The Arizona Supreme Court will allow three Republican lawmakers to stay on the ballot after opponents argued they should be disqualified because they participated in or helped organize the January 6, 2021 rally in Washington, D.C. that ended with an attack on the U.S. Capitol.
The group Free Speech for People argued Congressmen Paul Gosar and Andy Biggs as well as state Rep. Mark Finchem should be barred from the ballot under a Civil War-era provision of the U.S. Constitution that says any public official who participates in an insurrection cannot hold office.
But the court said that while the lawsuits were filed under a state law for challenging candidates' qualifications, that law does not allow challenges under Section 3 of the 14th Amendment. Instead, the court said the Constitution appears to give Congress the exclusive authority to enforce that provision.
The lawsuits claim Gosar, Biggs and Finchem either helped plan the attack or helped to plan the rally and march before the attack on the Capitol with knowledge that it was likely to lead to violence.
The three lawmakers have denied wrongdoing and Maricopa County Superior Court Judge Christopher Coury threw out the lawsuits last month, writing that he did not have the authority in these circumstances to enforce the 19th century constitutional provision that was originally designed to keep Confederate leaders out of government.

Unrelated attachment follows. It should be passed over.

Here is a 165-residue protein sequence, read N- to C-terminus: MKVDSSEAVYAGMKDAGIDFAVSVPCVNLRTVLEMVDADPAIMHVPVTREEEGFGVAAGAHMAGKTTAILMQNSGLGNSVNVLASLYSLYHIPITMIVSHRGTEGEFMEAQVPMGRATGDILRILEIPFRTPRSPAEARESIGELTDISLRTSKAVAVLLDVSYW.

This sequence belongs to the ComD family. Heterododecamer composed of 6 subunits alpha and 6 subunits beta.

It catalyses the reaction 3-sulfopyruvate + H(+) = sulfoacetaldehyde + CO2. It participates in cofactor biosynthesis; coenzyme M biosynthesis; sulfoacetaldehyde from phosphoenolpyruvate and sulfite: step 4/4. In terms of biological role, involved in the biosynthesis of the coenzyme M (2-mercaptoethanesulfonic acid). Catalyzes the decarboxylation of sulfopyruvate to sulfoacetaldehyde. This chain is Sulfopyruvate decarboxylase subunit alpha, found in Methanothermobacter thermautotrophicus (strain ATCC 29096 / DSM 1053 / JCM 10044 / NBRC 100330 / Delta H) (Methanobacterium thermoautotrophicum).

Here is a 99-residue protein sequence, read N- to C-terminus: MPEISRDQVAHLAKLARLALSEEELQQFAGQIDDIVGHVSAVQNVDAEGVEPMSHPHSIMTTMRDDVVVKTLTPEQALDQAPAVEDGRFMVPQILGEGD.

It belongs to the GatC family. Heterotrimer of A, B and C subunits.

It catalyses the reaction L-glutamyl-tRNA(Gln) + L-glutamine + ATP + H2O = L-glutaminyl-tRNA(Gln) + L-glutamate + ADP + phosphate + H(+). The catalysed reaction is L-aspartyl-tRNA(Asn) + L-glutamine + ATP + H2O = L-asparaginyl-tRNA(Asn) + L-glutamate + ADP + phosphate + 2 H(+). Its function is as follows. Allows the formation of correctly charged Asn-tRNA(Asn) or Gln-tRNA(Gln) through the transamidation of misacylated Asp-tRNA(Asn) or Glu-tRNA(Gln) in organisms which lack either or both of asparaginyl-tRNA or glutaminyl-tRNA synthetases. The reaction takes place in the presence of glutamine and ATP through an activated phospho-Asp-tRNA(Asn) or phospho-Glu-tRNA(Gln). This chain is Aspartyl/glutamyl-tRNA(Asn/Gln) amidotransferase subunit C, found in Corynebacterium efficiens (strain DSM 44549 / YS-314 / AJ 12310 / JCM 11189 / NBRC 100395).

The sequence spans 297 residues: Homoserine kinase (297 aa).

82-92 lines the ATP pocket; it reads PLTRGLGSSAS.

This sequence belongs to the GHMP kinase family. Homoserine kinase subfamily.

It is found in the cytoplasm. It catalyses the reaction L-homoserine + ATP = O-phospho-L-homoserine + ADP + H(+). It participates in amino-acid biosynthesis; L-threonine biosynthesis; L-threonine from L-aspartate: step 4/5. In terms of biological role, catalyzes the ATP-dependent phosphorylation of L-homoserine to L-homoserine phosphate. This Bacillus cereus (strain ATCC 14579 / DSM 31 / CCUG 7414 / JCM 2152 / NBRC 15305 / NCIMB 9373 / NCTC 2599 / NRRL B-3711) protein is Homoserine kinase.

Free Speech for People appealed but the court’s decision Monday upholds Coury’s ruling.
The court did not address the allegations about the lawmakers’ actions on January 6, 2021.
The decision was signed by Chief Justice Robert Brutinel, who was appointed by former Republican Gov. Jan Brewer. He wrote that Justice Clint Bolick did not participate in determining the outcome of the case. Bolick's wife, state Rep. Shawnna Bolick, is also running for secretary of state.
Free Speech for People has pursued similar cases against other prominent Republicans around the country, including U.S. Reps. Madison Cawthorn and Marjorie Taylor Greene.
An administrative law judge in Georgia rejected the group's challenge against Taylor Greene’s candidacy on Friday.
Meanwhile, the Select Committee to Investigate the January 6th Attack on the U.S. Capitol has demanded information from Biggs and Finchem in recent months.
The committee said far-right activist Ali Alexander credits Biggs and two other members of Congress with the idea to bring protestors to Washington, D.C. on January 6, 2021 for the count of electoral votes.
Finchem was in direct contact with Alexander that day. And the committee said Finchem claimed to have evidence to deliver to then-Vice President Mike Pence in an effort to postpone the awarding of presidential electors.
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